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Pouyan Sepehrdad

Bio: Pouyan Sepehrdad is an academic researcher from École Polytechnique Fédérale de Lausanne. The author has contributed to research in topics: Block cipher & RC4. The author has an hindex of 12, co-authored 18 publications receiving 586 citations. Previous affiliations of Pouyan Sepehrdad include Qualcomm & Technische Universität Darmstadt.

Papers
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Book ChapterDOI
23 Nov 2009
TL;DR: The first linear hulls are computed in practice for the original PRESENT cipher, which corroborated and even improved on the predicted bias (and the corresponding attack complexities) of conventional linear relations based on a single linear trail.
Abstract: The contributions of this paper include the first linear hull and a revisit of the algebraic cryptanalysis of reduced-round variants of the block cipher PRESENT, under known-plaintext and ciphertext-only settings. We introduce a pure algebraic cryptanalysis of 5-round PRESENT and in one of our attacks we recover half of the bits of the key in less than three minutes using an ordinary desktop PC. The PRESENT block cipher is a design by Bogdanov et al. , announced in CHES 2007 and aimed at RFID tags and sensor networks. For our linear attacks, we can attack 25-round PRESENT with the whole code book, 296.68 25-round PRESENT encryptions, 240 blocks of memory and 0.61 success rate. Further we can extend the linear attack to 26-round with small success rate. As a further contribution of this paper we computed linear hulls in practice for the original PRESENT cipher, which corroborated and even improved on the predicted bias (and the corresponding attack complexities) of conventional linear relations based on a single linear trail.

84 citations

Book ChapterDOI
19 Mar 2012
TL;DR: This paper proposes a new class of diffusion layers constructed from several rounds of Feistel-like structures whose round functions are linear, and investigates the requirements of the underlying linear functions to achieve the maximal branch number for the proposed 4×4 words diffusion layer.
Abstract: Many modern block ciphers use maximum distance separable (MDS) matrices as the main part of their diffusion layers In this paper, we propose a new class of diffusion layers constructed from several rounds of Feistel-like structures whose round functions are linear We investigate the requirements of the underlying linear functions to achieve the maximal branch number for the proposed 4×4 words diffusion layer The proposed diffusion layers only require word-level XORs, rotations, and they have simple inverses They can be replaced in the diffusion layer of the block ciphers MMB and Hierocrypt to increase their security and performance, respectively Finally, we try to extend our results for up to 8×8 words diffusion layers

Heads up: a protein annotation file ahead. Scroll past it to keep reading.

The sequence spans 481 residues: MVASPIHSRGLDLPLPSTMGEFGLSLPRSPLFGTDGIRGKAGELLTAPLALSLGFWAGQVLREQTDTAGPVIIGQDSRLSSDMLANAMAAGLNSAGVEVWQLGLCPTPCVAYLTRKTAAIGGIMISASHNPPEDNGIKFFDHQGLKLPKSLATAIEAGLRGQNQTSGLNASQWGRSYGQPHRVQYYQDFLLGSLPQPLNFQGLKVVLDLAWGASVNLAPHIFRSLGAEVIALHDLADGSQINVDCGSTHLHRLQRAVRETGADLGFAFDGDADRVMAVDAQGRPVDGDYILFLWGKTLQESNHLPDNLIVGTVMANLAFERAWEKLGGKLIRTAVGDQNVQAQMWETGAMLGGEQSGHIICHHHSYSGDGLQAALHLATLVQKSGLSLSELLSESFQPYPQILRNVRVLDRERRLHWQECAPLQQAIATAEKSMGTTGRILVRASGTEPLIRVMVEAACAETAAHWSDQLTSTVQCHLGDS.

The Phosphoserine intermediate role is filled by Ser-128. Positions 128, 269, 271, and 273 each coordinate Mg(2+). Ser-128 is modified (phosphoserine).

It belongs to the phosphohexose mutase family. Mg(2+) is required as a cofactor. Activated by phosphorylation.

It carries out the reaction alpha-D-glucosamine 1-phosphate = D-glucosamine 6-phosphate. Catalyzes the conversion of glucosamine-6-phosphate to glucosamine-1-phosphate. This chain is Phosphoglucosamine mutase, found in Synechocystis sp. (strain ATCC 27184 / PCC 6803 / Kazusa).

76 citations

Book ChapterDOI
12 Aug 2010
TL;DR: A technique to automatically reveal linear correlations in the PRGA of RC4 is presented and 9 new exploitable correlations have been revealed, which lead to a key recovery attack on WEP with only 9800 encrypted packets (less than 20 seconds), instead of 24200 for the best previous attack.
Abstract: In this paper, we present several weaknesses in the stream cipher RC4. First, we present a technique to automatically reveal linear correlations in the PRGA of RC4. With this method, 48 new exploitable correlations have been discovered. Then we bind these new biases in the PRGA with known KSA weaknesses to provide practical key recovery attacks. Henceforth, we apply a similar technique on RC4 as a black box, i.e. the secret key words as input and the keystream words as output. Our objective is to exhaustively find linear correlations between these elements. Thanks to this technique, 9 new exploitable correlations have been revealed. Finally, we exploit these weaknesses on RC4 to some practical examples, such as the WEP protocol. We show that these correlations lead to a key recovery attack on WEP with only 9800 encrypted packets (less than 20 seconds), instead of 24200 for the best previous attack.

72 citations

Book ChapterDOI
17 Aug 2010
TL;DR: The security of a general-purpose cryptographic function design, with application in RFID tags and sensor networks, is described and analyzes, and minimum parameter values for the main components of this cryptographic function, called ARMADILLO are suggested.
Abstract: This paper describes and analyzes the security of a general-purpose cryptographic function design, with application in RFID tags and sensor networks. Based on these analyzes, we suggest minimum parameter values for the main components of this cryptographic function, called ARMADILLO. With fully serial architecture we obtain that 2923 GE could perform one compression function computation within 176 clock cycles, consuming 44 µW at 1MHz clock frequency. This could either authenticate a peer or hash 48 bits, or encrypt 128 bits on RFID tags. A better tradeoff would use 4030 GE, 77 µW of power and 44 cycles for the same, to hash (resp. encrypt) at a rate of 1.1 Mbps (resp. 2.9 Mbps). As other tradeoffs are proposed, we show that ARMADILLO offers competitive performances for hashing relative to a fair Figure Of Merit (FOM).

68 citations

Book ChapterDOI
12 Dec 2010